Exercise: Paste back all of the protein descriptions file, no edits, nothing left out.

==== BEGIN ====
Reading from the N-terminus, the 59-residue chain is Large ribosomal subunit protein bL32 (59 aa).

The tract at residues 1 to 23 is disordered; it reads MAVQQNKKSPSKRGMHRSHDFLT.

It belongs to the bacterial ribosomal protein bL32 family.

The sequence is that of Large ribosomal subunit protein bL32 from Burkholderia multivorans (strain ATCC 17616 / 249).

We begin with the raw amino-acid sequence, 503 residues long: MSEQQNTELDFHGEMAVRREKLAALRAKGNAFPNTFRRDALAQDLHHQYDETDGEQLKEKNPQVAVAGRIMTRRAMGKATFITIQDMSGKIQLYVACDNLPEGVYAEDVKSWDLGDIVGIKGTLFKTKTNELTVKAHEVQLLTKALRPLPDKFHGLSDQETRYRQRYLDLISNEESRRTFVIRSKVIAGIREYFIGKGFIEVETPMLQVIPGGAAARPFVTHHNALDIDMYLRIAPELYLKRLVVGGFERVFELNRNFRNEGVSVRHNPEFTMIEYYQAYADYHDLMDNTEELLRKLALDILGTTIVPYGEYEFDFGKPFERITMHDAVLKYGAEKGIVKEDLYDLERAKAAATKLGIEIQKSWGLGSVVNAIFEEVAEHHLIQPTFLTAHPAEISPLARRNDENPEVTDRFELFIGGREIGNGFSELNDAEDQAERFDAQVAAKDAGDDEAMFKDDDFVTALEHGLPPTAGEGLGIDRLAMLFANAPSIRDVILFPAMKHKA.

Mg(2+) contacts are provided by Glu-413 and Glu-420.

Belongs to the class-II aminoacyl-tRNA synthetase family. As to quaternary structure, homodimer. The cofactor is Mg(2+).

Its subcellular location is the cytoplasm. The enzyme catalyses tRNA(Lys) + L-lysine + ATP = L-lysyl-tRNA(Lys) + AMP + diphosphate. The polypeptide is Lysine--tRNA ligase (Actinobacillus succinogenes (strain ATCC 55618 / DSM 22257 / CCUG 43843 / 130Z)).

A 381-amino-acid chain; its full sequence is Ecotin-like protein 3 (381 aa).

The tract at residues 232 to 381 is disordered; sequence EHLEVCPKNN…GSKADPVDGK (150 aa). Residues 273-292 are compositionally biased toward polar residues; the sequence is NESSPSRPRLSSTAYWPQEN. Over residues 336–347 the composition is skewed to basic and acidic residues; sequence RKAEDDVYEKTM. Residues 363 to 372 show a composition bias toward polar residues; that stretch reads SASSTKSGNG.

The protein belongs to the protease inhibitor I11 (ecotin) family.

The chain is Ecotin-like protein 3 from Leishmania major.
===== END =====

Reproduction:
Reading from the N-terminus, the 59-residue chain is Large ribosomal subunit protein bL32 (59 aa).

The tract at residues 1 to 23 is disordered; it reads MAVQQNKKSPSKRGMHRSHDFLT.

It belongs to the bacterial ribosomal protein bL32 family.

The sequence is that of Large ribosomal subunit protein bL32 from Burkholderia multivorans (strain ATCC 17616 / 249).

We begin with the raw amino-acid sequence, 503 residues long: MSEQQNTELDFHGEMAVRREKLAALRAKGNAFPNTFRRDALAQDLHHQYDETDGEQLKEKNPQVAVAGRIMTRRAMGKATFITIQDMSGKIQLYVACDNLPEGVYAEDVKSWDLGDIVGIKGTLFKTKTNELTVKAHEVQLLTKALRPLPDKFHGLSDQETRYRQRYLDLISNEESRRTFVIRSKVIAGIREYFIGKGFIEVETPMLQVIPGGAAARPFVTHHNALDIDMYLRIAPELYLKRLVVGGFERVFELNRNFRNEGVSVRHNPEFTMIEYYQAYADYHDLMDNTEELLRKLALDILGTTIVPYGEYEFDFGKPFERITMHDAVLKYGAEKGIVKEDLYDLERAKAAATKLGIEIQKSWGLGSVVNAIFEEVAEHHLIQPTFLTAHPAEISPLARRNDENPEVTDRFELFIGGREIGNGFSELNDAEDQAERFDAQVAAKDAGDDEAMFKDDDFVTALEHGLPPTAGEGLGIDRLAMLFANAPSIRDVILFPAMKHKA.

Mg(2+) contacts are provided by Glu-413 and Glu-420.

Belongs to the class-II aminoacyl-tRNA synthetase family. As to quaternary structure, homodimer. The cofactor is Mg(2+).

Its subcellular location is the cytoplasm. The enzyme catalyses tRNA(Lys) + L-lysine + ATP = L-lysyl-tRNA(Lys) + AMP + diphosphate. The polypeptide is Lysine--tRNA ligase (Actinobacillus succinogenes (strain ATCC 55618 / DSM 22257 / CCUG 43843 / 130Z)).

A 381-amino-acid chain; its full sequence is Ecotin-like protein 3 (381 aa).

The tract at residues 232 to 381 is disordered; sequence EHLEVCPKNN…GSKADPVDGK (150 aa). Residues 273-292 are compositionally biased toward polar residues; the sequence is NESSPSRPRLSSTAYWPQEN. Over residues 336–347 the composition is skewed to basic and acidic residues; sequence RKAEDDVYEKTM. Residues 363 to 372 show a composition bias toward polar residues; that stretch reads SASSTKSGNG.

The protein belongs to the protease inhibitor I11 (ecotin) family.

The chain is Ecotin-like protein 3 from Leishmania major.